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(Bonnat Collection, Paris.)

1 The choice of these two saints has been regarded as an allusion to the Christian name of the painter, and that of his father's mother, the aged Lucia.

2 Jahrbuch der Kg. Preuss. Kunstsammlungen, 1884—Gazette des Beaux-Arts, 1889, vol. i. p. 501 — 505.

This first series of pictures should be completed, according to some German critics, by the engaging portrait of a woman in the Liechtenstein Gallery in Vienna, formerly attributed to Boltraffio.1 The widely opened eyes, the slender nose, the rather prim mouth, the short chin and flattened jaw certainly recall the type of the Virgin in the Annunciation in the Uffizi. But this is important only if the Annunciation really is by the hand of the master—" quod est demonstrandum."

If the authenticity of the pictures we have just passed in review arouses many a doubt, "a fortiori" it would be impossible to fix their chronology. Any attempt in that direction would be premature and hazardous.

But though we may seek in vain for guiding data in Leonardo's youthful pictures, we are on firmer ground if we turn our attention to his drawings.

As basis of our operations we should take, as I have already pointed out, the Landscape dated 1473; the three Dancing Girls of the Accademia in Venice, which were most certainly executed in the studio of Verrocchio, and perhaps the study for the head of a youth in the Weimar Gallery, a study in which I am inclined to see the portrait of the model who sat to Verrocchio for his David (p. 33).

To judge by a certain heaviness in the manipulation of the pen, we may add to these first efforts a drawing in the Windsor Library, essentially rough in execution. It contains several combinations for a Saint George striking at the dragon either with a lance or with a club: also sketches of horses turning or lying upon the ground with exaggerated flexibility, as if they had no backbone (the horse in the left-hand corner suggests the horse of the Colleone statue). There is a curious shapelessness in the hoofs of these animals, a strange stiffness in their clumsy necks.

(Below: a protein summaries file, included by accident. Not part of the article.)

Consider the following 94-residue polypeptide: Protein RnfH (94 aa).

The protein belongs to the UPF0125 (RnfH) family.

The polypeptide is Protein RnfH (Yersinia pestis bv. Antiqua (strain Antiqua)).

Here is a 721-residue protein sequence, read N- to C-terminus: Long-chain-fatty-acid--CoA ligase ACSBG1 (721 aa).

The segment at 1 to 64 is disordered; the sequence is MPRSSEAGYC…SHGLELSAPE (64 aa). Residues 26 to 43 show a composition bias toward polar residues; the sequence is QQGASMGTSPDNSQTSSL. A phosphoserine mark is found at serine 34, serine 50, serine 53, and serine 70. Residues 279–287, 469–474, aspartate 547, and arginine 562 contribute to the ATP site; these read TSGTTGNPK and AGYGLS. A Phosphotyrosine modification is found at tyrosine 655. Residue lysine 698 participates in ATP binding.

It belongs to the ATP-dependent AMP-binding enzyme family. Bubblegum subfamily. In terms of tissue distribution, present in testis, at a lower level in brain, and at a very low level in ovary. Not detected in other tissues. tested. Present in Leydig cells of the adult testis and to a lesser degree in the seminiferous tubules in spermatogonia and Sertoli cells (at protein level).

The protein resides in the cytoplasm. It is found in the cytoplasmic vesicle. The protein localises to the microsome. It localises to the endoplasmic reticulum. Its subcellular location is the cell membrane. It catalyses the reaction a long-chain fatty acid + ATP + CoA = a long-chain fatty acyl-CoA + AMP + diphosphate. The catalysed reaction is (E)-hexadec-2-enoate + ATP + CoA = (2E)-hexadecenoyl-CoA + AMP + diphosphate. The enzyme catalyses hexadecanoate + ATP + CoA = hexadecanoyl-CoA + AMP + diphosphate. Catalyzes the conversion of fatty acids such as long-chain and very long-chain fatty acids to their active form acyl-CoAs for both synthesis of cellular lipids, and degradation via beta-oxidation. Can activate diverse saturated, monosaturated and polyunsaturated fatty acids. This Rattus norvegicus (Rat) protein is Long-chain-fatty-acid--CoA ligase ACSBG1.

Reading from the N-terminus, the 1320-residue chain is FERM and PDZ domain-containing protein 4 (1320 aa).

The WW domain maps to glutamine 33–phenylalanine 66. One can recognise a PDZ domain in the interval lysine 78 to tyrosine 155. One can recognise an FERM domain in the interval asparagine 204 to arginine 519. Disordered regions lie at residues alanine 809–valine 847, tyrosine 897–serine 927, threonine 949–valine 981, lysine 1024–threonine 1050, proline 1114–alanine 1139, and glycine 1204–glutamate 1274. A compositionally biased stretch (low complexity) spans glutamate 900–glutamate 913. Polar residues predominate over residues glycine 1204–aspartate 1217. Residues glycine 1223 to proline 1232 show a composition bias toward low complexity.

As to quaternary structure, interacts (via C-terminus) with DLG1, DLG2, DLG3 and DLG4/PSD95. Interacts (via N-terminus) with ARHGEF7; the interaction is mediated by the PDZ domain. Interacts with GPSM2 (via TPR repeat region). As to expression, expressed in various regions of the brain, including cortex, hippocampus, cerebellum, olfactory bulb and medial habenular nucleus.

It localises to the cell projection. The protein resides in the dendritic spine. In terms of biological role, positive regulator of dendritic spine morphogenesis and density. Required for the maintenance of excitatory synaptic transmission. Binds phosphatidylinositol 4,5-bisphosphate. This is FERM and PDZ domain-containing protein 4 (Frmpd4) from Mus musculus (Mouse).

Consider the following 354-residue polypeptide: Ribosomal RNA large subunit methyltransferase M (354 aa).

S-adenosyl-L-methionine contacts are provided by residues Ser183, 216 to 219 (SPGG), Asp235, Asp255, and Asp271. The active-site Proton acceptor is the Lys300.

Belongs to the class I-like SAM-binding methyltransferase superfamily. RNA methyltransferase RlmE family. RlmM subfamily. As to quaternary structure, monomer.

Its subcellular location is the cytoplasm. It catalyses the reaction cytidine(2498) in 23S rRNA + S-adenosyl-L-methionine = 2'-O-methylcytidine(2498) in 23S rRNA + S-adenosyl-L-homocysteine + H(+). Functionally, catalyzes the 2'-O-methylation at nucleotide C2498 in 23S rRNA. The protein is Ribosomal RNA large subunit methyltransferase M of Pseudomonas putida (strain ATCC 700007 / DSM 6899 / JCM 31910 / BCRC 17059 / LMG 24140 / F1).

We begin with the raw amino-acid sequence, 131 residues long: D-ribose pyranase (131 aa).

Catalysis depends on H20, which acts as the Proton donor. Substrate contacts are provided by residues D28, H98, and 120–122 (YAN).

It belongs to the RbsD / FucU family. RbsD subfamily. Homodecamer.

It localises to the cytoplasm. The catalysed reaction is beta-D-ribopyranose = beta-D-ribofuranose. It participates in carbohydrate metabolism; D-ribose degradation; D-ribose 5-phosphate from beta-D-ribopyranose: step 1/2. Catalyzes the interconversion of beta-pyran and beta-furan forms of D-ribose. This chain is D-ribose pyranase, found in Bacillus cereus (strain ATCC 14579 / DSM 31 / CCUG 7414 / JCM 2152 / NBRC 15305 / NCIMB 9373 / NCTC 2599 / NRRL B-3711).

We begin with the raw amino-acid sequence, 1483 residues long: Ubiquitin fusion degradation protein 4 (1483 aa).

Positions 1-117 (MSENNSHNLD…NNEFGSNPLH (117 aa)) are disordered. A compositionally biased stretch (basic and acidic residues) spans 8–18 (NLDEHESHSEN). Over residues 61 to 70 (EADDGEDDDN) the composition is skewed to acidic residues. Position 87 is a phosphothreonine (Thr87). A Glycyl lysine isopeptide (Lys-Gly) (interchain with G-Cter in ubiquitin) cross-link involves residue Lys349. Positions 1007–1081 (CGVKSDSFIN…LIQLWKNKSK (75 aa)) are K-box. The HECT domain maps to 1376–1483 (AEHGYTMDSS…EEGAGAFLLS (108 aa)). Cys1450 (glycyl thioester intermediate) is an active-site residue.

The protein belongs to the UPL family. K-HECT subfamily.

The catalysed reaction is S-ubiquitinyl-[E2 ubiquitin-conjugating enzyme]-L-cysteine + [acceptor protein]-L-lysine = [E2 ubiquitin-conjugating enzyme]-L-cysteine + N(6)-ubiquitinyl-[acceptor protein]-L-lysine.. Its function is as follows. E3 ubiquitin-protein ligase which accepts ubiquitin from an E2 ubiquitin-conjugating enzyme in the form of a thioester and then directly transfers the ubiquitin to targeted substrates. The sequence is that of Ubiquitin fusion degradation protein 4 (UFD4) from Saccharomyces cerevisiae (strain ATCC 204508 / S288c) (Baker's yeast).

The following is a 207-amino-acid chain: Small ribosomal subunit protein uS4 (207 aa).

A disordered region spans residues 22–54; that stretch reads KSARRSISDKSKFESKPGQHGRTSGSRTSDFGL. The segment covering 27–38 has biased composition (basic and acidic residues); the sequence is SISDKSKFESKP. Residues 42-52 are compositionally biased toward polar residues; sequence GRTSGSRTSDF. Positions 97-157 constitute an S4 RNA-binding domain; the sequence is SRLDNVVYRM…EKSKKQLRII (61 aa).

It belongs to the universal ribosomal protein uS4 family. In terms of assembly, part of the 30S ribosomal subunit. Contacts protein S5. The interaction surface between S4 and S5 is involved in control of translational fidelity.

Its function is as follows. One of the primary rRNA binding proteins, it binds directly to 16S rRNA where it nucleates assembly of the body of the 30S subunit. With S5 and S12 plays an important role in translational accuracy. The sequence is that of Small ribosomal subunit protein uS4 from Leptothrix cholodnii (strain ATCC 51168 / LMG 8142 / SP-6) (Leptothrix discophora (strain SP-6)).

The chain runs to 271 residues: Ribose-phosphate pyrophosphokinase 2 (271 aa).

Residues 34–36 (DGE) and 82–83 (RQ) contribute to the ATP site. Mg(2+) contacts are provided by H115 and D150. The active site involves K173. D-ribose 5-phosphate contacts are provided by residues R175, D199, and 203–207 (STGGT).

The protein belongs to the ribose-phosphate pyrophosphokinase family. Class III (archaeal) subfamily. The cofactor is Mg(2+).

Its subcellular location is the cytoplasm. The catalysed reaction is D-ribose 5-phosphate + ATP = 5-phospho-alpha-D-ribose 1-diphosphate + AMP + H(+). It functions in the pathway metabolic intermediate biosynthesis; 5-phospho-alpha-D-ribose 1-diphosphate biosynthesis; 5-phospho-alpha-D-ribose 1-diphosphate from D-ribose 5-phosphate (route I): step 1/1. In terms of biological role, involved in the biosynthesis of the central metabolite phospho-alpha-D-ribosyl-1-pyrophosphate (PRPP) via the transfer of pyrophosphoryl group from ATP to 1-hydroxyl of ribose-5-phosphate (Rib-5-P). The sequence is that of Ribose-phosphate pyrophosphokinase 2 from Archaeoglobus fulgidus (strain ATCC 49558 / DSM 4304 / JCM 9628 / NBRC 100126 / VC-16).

The pendant to this drawing contains a series of studies for cats and leopards; a cat watching a mouse, a cat putting up its back, a sleeping cat, a cat washing itself, a leopard crouching before

1 This opinion was brought forward for the first time by Dr. Bode: Italienische Bildhauer, p. 156.—According to Muller-Walde (Leonardo da Vinci, p. 66) the Vienna portrait dates from about 1472.

it springs. Among these studies from nature, in which the cat shows its affinity to the tiger, there is a fantastic dragon, such as the imaginative artists of the Middle Ages carved on the gargoyles of cathedrals.1

To the years 1472-1473 a biographer assigns a series of drawings —studies of heads in the Borghese Gallery at Rome, the Uffizi Gallery, and the collection at Christ Church, Oxford,—which exhibit a type already very marked, very personal, midway between those of Ghirlandajo and Botticelli, by which I mean that it has all the firmness of the former combined with the distinction of the latter.2 Though making my own reservations as to the dates assigned to these drawings, I note, more especially in the two first, scarcely perceptible traces of archaism: for instance, the rather low square chin. The artist has not yet mastered the gamut of expression; the note of sentiment is as yet unfamiliar to him.